To prepare the particles. a solution of nonoxynol 9 in isopropanol at a concentration of 35% by weight was combined with porous polymeric microbeads of the above two types. the beads themselves having been formed in accordance with techniques described in copending, commonly assigned U.S. Patent application Ser. No. 07/091,641, filed Aug. 31, 1987. The characteristics of the microbeads were as follows:

______________________________________         MMA/EGDMA  S/DVB______________________________________Microbead diameter           20           20(microns, average)Pore volume (cc/g)           0.71         0.95Surface area (m2 /g)           154          126Pore diameter   .02          .03(micron, average)Nonoxynol 9 content           40           40(weight percent)______________________________________

The release rate of the nonoxynol 9 was determined using a 1000-mL vessel immersed in a water bath which maintained the temperature at 22 5 C. The apparatus further included a detachable basket fabricated of welded-seam, 5-micron mesh stainless steel cloth, formed into a cylinder 3.66 cm in height and 2.5 cm in diameter, attached to a metallic shaft connected to a variable speed drive.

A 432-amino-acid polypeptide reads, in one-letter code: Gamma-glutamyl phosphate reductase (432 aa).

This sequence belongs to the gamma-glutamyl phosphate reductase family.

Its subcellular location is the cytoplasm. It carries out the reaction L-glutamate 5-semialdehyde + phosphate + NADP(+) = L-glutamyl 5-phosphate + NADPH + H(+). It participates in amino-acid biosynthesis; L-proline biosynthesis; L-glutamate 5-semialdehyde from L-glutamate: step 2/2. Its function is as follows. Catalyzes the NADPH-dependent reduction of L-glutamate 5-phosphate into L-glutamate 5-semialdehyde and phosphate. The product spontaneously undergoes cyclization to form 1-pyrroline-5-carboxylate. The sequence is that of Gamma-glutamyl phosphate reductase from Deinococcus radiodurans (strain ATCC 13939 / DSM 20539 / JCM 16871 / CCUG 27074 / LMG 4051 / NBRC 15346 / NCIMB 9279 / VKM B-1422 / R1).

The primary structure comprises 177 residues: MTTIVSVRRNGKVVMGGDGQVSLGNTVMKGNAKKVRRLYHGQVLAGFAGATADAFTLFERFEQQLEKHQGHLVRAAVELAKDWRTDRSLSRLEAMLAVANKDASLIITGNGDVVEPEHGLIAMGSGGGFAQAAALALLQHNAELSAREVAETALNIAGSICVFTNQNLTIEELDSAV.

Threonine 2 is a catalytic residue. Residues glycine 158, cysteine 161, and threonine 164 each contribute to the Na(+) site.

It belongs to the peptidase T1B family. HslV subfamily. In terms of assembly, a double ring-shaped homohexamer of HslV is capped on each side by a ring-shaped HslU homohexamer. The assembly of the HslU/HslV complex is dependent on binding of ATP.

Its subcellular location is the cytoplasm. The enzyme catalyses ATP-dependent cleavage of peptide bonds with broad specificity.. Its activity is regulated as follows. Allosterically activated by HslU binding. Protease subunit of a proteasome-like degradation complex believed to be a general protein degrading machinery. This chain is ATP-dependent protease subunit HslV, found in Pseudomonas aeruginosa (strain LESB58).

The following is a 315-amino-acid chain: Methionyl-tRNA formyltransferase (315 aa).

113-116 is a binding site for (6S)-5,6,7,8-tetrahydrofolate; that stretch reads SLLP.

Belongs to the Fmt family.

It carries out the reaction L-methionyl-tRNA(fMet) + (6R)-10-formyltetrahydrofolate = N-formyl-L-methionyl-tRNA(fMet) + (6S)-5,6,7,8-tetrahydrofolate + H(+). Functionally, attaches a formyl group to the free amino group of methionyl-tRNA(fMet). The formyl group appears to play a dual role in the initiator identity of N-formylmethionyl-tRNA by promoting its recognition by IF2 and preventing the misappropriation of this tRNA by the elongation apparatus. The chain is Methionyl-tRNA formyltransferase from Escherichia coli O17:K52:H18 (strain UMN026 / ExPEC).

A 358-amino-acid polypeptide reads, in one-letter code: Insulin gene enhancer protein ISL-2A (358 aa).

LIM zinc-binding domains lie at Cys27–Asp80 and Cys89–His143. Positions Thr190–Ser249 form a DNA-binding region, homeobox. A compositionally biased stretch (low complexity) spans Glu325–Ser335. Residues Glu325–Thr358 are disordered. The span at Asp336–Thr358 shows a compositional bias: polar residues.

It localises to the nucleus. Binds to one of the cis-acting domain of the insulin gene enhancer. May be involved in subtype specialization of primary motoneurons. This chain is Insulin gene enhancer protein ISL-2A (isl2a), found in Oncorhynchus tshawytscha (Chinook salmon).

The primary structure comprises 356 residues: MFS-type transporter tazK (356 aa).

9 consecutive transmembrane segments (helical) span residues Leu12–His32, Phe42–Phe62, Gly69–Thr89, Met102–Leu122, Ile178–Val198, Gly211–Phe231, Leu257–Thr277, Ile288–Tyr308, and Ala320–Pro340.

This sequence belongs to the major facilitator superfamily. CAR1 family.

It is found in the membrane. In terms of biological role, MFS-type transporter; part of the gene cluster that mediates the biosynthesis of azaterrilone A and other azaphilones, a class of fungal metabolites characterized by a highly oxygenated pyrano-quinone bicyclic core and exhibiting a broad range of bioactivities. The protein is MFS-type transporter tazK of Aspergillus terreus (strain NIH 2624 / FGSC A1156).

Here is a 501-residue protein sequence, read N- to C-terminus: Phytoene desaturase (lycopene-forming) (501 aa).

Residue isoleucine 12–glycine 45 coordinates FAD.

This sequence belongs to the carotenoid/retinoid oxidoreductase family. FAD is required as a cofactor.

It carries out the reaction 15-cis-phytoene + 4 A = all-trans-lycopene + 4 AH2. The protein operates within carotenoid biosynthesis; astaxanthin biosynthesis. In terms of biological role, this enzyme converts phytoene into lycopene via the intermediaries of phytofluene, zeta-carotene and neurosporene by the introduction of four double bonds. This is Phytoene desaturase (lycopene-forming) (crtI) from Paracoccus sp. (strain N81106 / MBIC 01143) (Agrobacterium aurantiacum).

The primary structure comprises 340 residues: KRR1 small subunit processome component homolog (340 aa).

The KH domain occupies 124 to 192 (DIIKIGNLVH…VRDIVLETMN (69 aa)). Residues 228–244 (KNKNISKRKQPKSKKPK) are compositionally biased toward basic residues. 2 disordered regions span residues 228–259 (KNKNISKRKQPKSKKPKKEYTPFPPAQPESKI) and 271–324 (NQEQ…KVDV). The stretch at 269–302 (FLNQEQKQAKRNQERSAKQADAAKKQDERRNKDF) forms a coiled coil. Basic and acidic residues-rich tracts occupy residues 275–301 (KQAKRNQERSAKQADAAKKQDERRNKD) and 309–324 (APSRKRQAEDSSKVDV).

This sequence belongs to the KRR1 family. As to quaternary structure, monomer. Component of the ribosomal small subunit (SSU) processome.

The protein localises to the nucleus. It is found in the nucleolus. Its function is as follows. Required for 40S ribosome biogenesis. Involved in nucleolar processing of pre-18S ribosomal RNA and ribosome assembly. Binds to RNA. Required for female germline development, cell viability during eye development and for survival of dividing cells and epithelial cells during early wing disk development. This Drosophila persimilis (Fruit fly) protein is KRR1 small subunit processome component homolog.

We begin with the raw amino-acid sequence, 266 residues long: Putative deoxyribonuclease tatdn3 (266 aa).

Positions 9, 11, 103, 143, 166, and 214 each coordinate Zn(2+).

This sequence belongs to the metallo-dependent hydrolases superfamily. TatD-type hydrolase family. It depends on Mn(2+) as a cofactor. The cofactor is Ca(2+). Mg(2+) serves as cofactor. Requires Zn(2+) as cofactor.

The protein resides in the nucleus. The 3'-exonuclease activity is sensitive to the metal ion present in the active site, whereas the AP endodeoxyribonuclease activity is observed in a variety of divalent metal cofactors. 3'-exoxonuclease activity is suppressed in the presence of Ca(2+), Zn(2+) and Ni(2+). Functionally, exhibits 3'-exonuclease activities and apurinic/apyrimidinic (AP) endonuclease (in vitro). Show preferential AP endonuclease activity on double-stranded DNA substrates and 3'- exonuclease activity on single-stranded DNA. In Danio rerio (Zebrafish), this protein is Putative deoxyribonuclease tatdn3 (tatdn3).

Distilled water (500 mL) was placed in the vessel, and the impregnated beads (0.1000 mg) were placed in the basket. The basket was lowered into the water and stirring was begun at 500 rpm. Samples of 5 mL each were taken at 0.25., 0.5., 0.75., 1.0, 1.5, 2.0, 2.5, 3.0, 4.0, 5.0, 6.0, 7.0 and 8.0 hours each time replaced with an equal volume of fresh water. The samples were analyzed spectrophotometrically at 273 nm and from this analysis the amount of nonoxynol 9 was calculated. The results are shown in the attached drawing, which is a plot of the cumulative amount of nonoxynol 9 released, expressed as a percentage of the total originally present in the pores, as a function of time, demonstrating the controlled release character of the microbeads.

The foregoing description is directed primarily to preferred embodiments and practices of the present invention. It will be readily apparent to those skilled in the art that further changes and modifications in the actual implementation of the concepts described herein can be made without departing from the spirit and scope of the invention as defined by the following claims.

Patent Citations
Cited PatentFiling datePublication dateApplicantTitle
US3896807 *Jun 13, 1974Jul 29, 1975Gilbert BuchalterArticle impregnated with skin-care formulations